2. Gadhafi-trained terrorists were behind the Berlin disco bombing in 1986, killing three people (including two U.S. servicemen), injuring 230 others, and prompting President Reagan to launch an air strike in retaliation.
    3. Moammar Gadhafi is an active supporter of Islamic terrorism against Western civilians. While Gadhafi’s support of terrorism waned somewhat following his agreement to give up his nuclear program, they never ended entirely. Libyan trained terrorists have been active throughout sub-Saharan Africa.
    4. Many of our allies were in favor of this intervention. There is much to be said for giving a hand to our military allies when asked. Given that supporting the liberation in Iraq probably (eventually) cost Tony Blair his job as PM, it’s only fair that we give a respectful hearing to David Cameron when he comes asking for help. (Also, let’s be fair and give credit where credit is due: Obama didn’t forget Poland.)
    5. The far left is against it. Among those outright opposed or expressing reservations are Dennis Kucinich, Maxine Walters and Shelia Jackson Lee, Jesse Jackson, and the left’s favorite useful idiot, Cindy Sheehan. (Let’s give Sheehan credit for consistency, as she’s been pretty vocal about the failure of the rest of the Democratic Party to join her in Happy Pacifist LaLa Land.) Given that lot’s record of being constantly wrong about almost everything, maybe Obama made the right call about getting involved. Then again, a stopped watch is still right twice a day, and I’m sure the jolly pinkos at The Nation would be solidly against invading Canada or Japan.
    6. If not now, when? Gadhafi was never going to be in a weaker position than having an active, popular revolt going on against him.
    7. Our intervention was approved by the UN. I put this one last because the UN is essentially pretty worthless.

    The Case Against U.S. Military Intervention in Libya

    1. Gadhafi’s Libya was not a threat to the United States. Well, before we started bombing him, anyhow. By his standards, Gadhafi was playing nice with the U.S. the last several years.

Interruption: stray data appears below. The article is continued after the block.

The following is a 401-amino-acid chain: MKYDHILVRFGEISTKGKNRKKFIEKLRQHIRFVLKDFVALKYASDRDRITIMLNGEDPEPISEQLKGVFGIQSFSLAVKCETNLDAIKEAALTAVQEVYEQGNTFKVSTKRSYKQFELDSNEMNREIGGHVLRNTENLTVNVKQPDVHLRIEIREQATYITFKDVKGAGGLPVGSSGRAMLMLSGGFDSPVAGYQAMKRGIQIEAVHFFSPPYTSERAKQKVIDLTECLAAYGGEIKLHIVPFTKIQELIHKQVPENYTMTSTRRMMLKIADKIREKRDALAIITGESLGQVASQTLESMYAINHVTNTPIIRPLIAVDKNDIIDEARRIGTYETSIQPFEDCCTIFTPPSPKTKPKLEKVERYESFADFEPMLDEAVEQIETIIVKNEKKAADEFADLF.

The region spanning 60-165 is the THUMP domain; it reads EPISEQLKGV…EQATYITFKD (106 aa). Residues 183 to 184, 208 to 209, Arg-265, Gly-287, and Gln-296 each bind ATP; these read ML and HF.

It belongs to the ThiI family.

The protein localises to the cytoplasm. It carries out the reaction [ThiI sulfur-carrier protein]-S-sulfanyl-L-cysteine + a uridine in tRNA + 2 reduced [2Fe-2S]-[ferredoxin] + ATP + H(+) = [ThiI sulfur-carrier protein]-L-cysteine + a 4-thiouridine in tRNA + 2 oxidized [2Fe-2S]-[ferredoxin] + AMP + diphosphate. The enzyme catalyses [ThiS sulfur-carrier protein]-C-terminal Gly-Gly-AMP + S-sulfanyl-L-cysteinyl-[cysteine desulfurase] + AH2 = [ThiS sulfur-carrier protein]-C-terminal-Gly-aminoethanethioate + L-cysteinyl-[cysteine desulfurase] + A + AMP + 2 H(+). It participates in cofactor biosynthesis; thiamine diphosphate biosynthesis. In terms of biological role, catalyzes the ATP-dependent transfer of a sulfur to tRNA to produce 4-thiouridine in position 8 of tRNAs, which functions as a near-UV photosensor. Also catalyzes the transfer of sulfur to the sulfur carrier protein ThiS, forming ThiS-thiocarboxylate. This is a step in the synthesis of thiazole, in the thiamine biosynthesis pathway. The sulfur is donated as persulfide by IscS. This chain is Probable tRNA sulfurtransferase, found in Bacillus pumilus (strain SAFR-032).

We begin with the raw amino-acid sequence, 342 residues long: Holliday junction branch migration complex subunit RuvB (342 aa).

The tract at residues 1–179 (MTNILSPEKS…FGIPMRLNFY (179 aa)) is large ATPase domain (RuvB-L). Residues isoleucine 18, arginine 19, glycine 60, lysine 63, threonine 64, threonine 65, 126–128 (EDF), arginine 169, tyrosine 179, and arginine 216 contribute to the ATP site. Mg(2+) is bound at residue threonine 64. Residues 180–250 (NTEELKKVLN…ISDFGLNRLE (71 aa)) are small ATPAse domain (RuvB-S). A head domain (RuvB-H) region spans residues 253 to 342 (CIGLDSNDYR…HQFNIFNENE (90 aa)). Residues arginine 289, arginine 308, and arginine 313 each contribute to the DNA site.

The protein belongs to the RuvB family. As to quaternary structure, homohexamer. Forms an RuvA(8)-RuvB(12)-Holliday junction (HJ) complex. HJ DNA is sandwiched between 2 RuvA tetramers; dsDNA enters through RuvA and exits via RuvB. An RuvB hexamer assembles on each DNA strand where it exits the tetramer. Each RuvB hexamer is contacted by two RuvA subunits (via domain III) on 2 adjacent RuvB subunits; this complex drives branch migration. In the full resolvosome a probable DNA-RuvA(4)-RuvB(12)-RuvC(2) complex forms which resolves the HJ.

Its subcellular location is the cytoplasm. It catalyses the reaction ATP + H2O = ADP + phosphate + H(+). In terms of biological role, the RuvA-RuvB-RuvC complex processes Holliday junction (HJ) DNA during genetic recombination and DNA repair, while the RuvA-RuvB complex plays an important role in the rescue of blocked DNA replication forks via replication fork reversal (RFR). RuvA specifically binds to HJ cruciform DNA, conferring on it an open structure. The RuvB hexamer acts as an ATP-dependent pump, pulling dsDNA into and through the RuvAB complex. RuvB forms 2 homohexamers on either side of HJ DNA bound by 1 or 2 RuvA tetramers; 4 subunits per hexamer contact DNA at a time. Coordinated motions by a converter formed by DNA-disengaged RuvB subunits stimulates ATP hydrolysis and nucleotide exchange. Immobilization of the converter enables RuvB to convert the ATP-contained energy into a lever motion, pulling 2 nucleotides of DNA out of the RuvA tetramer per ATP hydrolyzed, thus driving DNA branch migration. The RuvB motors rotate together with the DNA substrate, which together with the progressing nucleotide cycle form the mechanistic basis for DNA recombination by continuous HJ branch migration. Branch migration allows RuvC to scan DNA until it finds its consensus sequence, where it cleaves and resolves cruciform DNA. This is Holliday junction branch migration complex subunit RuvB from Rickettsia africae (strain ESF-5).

2. There were much nastier regimes and bigger threats to American interests in the region. Iran and Syria are both bigger threats and more hostile to U.S. interests than Libya was. Hamasistan in Gaza and Hezbollia in Lebanon are both much bigger threats to peace and regional stability. Saudi Arabia continues to play its double-game of professions of public support for the U.S. while undermining us by funding Wahabbist radical Islam around the world. All are more worrisome and deserving of revolution than Libya.
    3. There are regimes who treat their people much more brutally than Gadhafi was treating his. North Korea and Sudan both come to mind.
    4. Obama did not obtain permission from Congress before sending U.S. troops into combat. I do not believe that the War Powers Resolution is constitutional, but when committing troops to a military action that is not required by an immediate threat to U.S. citizens (Libya is at least ten times a “war of choice rather than necessity” than Iraq was), it’s probably a good idea to seek Congressional approval. Obama failed to do this.
    5. Despite being accused of “going it alone,” Bush had twice as many coalition partners going into Iraq than Obama had gone into Libya. Including such vital U.S. allies as Australia, Japan and South Korea, missing from Obama’s coalition. (To be fair, the absence of Turkey is largely for reasons beyond Obama’s control.)
    6. Screw France. Given France’s failure to support us in Iraq, there’s no particular reason we should be doing their job for them in Libya (notwithstanding the fact that Nicolas Sarkozy is a vast improvement on Jacques Chirac).
    7. Some of the biggest idiots among congressional Democrats, people whose instinct is almost unerringly in its wrongheadedness, like John Kerry, Nancy Pelosi, Barbara Boxer, and Harry Reid are backing Obama’s war in Libya. So the insane wing of the Democratic Party is against the war, while the corrupt wing is for it. No wonder Republicans feel so conflicted.
    8. The Libyan rebels may be a small and poorly armed force of less than 1,000. Does it actually help to support the slightly-less-evil side in a civil war when they end up getting crushed anyway?
    9. Some of the people against Gadhafi are terrorist scumbags. Like the Islamic Emirate of Barqa or Muslim brotherhood cleric Yusuf al-Qaradawi. (Other observers have asserted that there is little evidence of Al Qaeda support of the rebels in Libya, and in Benghazi, Susanne Tarkowski Tempelhof, interviewed by Michael Totten, says that the ones she has met so far “are mainly young, educated, middle class, urban people with a powerful wish for democracy.”)
    10. There’s a good chance that, even if they’re not the driving force in the rebellion, Jihadists forces may come out on top in a post-Gadhafi power struggle. In the Middle East, as in most non-Democratic societies, power comes from the muzzle of a gun, and Jihadests tends to be best armed and organized groups, making them prime candidates to fill any power vacuum, including the one in Libya.